JUDGE SARA COMBS ON RISKS OF NOT BUYING CAR RENTAL INSURANCE

Judge Sara Combs helps explain the risks of waiving car rental insurance when you rent a car. This Ct. of Appeals decision is date Oct. 2012.

U] Fuller v. Enter. Rent-A-Car Co. of Kentucky (Ky. App., 2012) 2011-CA-001301-MR October 12, 2012

COMBS, JUDGE: Deana Fuller, as Administratrix of the Estate of Derrick Fuller, individually, and as mother and next friend of her four minor children, appeals the order of the Jefferson Circuit Court which dismissed her claims against Enterprise Rent-a-Car Company of Kentucky, LLC. After our review, we affirm.

On February 28, 2010, Derrick Fuller, a pedestrian, was struck and killed by an automobile driven by James Kelly. Deanna Fuller alleges that Kelly had fallen asleep at the wheel. It is undisputed that Kelly had rented the car from Enterprise. In his rental contract, Kelly declined to purchase Enterprise’s tort liability insurance and instead elected to be covered by his personal insurance policy.

Fuller filed her complaint in Jefferson Circuit Court on November 22, 2010, naming both Kelly and Enterprise as defendants. On December 15, 2010, Enterprise filed a motion to dismiss based on failure to state a claim. At some point during the pendency of the motions, Enterprise paid basic reparation benefits (BRB’s) to Fuller. However, the claims for tort liability remained the subject of litigation.

The sole issue in the case before us is tort liability insurance rather than excess coverage. Shelter recognized that insurance coverage is subject to modification by contractual agreements as long as it comports with the statutory scheme of the Motor Vehicle Reparation Act (MVRA). Shelter, supra. The MVRA at Kentucky Revised Statute[s] (KRS) 304.39-110 mandates that insurance be carried for tort liabilities. It allows “the requirement of security for payment of tort liabilities [to] be met by a contract.” KRS 309.39-110(2). This language is known as an “escape clause.” Rees v. U.S. Fidelity and Guar. Co., 715 S.W.2d 904, 906 (Ky. 1986). In Rees, the court held that the escape clause permits contractual shifting of tort liability – but not of BRB’s. Id.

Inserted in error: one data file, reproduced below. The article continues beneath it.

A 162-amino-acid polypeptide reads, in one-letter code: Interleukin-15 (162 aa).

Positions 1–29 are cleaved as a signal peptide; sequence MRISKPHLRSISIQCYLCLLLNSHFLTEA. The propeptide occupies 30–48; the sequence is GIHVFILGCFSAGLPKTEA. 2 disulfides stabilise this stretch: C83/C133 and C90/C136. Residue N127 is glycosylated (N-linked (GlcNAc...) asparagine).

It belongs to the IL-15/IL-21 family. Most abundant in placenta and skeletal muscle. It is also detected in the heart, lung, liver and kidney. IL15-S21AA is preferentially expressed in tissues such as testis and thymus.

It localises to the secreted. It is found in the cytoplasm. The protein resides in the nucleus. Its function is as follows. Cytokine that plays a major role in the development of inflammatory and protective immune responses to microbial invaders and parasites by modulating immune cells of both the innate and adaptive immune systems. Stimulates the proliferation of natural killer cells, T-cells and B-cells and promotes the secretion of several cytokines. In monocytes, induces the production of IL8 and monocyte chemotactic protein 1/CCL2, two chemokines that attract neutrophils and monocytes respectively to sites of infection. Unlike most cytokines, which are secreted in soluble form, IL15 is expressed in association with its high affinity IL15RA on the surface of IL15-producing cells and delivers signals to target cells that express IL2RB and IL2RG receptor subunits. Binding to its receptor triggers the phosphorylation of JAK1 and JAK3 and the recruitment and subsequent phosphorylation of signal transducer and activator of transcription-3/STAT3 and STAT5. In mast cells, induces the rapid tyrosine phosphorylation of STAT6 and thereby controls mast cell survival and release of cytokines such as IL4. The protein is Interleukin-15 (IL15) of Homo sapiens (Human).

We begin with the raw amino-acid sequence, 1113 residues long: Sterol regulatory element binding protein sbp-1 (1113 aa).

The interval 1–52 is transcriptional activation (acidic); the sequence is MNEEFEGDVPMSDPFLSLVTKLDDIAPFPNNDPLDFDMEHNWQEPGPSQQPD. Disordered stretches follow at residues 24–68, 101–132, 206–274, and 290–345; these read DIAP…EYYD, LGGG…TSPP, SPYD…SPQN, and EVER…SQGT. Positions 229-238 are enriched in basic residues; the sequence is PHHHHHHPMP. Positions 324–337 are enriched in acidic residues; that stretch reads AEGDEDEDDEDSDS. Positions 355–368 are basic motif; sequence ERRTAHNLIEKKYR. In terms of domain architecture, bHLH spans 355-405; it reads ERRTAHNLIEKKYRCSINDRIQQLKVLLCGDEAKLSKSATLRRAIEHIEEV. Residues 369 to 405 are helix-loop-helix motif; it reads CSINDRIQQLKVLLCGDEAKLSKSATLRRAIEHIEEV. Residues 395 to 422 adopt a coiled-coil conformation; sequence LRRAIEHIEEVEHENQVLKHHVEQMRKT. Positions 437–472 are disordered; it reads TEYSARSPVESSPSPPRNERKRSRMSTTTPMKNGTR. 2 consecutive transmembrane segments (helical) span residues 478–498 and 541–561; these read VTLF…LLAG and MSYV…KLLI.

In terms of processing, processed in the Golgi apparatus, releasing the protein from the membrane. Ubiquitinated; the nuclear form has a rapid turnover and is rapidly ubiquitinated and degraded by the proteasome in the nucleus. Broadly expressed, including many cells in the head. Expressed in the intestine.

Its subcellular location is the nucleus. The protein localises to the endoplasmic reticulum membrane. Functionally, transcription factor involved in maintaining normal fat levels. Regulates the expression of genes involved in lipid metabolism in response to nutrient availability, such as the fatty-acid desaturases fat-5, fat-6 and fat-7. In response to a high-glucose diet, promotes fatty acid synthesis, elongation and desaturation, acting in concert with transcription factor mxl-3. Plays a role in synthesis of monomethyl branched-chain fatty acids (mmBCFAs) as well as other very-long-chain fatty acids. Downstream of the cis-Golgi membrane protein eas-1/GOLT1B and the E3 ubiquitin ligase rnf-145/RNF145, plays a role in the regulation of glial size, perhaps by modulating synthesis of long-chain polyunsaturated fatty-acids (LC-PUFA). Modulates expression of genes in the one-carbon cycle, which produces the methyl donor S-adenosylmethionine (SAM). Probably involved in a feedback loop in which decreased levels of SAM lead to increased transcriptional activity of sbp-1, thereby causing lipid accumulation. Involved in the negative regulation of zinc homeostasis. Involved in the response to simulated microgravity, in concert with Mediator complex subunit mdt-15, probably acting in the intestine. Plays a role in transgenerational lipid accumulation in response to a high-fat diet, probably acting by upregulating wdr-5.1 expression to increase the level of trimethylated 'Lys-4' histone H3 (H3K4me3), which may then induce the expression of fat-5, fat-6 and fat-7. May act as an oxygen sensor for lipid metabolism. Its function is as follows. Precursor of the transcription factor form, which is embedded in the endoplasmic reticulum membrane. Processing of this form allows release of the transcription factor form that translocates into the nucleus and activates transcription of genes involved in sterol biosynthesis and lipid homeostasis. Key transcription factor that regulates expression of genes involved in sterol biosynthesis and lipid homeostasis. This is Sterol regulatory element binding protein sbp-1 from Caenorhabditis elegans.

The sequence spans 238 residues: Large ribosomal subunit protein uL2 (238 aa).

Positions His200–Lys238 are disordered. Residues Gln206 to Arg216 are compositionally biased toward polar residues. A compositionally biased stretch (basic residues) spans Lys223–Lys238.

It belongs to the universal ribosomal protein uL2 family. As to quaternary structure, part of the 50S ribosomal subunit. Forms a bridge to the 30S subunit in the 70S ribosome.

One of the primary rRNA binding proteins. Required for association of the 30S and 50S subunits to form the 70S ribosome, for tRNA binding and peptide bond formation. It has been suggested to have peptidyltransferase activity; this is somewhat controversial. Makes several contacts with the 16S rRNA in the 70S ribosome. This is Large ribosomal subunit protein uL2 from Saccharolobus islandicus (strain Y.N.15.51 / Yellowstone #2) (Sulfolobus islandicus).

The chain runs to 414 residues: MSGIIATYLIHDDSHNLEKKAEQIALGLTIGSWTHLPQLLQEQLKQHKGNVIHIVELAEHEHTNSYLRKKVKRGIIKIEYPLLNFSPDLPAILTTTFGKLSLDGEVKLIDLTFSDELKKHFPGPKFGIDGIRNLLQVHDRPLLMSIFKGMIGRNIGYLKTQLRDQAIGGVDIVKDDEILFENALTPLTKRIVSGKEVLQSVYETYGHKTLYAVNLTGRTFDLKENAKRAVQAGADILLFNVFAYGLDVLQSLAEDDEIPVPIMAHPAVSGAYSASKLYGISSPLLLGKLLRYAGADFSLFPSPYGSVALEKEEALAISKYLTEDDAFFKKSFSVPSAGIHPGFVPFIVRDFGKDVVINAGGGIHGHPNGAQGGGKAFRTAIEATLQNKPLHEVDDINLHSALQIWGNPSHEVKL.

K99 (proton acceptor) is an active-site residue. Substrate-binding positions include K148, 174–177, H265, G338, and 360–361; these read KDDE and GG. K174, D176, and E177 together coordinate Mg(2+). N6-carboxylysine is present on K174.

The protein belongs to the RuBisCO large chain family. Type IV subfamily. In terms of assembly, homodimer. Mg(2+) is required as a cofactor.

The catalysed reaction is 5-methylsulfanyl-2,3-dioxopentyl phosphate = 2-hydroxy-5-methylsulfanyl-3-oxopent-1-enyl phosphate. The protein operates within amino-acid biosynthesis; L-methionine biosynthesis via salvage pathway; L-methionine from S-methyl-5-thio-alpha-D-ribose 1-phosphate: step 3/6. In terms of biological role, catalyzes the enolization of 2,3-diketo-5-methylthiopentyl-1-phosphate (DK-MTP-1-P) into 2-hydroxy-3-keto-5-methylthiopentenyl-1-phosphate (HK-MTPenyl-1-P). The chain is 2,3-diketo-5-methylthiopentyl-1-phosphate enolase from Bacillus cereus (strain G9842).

Fuller further argues that the Kentucky Administrative Regulations (KAR) dictate that Enterprise, as a self-insured entity, is solely responsible for tort liability insurance. 806 KAR 39:050(2) provides that applicants for self-insurance must agree “to pay all tort liability and basic reparation benefits incurred and required by KRS Chapter 304, Subtitle 39[.]” As we pointed out, KRS 304.39-110 permits contractual shifting of tort liability, as acknowledged by our Supreme Court in Rees. KRS 304.39-080 requires self-insured entities to pay “tort liabilities or basic reparation benefits, or both.” By employing the disjunctive or, KRS 304.39-080 allows for contractual flexibility while still complying with the mandate of KRS 304.39-110 that coverage for BRB’s cannot be shifted or avoided.

As the trial court noted, Congress in 2005 enacted a law (the Graves Amendment) which exempts car rental companies from tort liability. 49 U.S.C.A. § 30106(a)(1). However, Fuller argues that the Graves Amendment is inapplicable because it provides that it does not supersede any state laws that deal with financial responsibility or liability insurance requirements of the law. 49 U.S.C.A. § 30106(b). While this may be a valid analysis, it does not apply to the particular facts of this case and is not pertinent to our resolution of the matter. Kentucky’s statutory scheme does not mandate that car rental companies be solely responsible for tort liability insurance and allows for contractual shifting of liability for them to create their own exemption. Essentially, the Graves Amendment was a federal codification of the already existing Kentucky law on this issue.

KRS Chapter 304, Subtitle 39[.]” As we pointed out, KRS 304.39-110 permits contractual shifting of tort liability, as acknowledged by our Supreme Court in Rees. KRS 304.39-080 requires self-insured entities to pay “tort liabilities or basic reparation benefits, or both[.]” By employing the disjunctive or, KRS 304.39-080 allows for contractual flexibility while still complying with the mandate of KRS 304.39-110 that coverage for BRB’s cannot be shifted or avoided.

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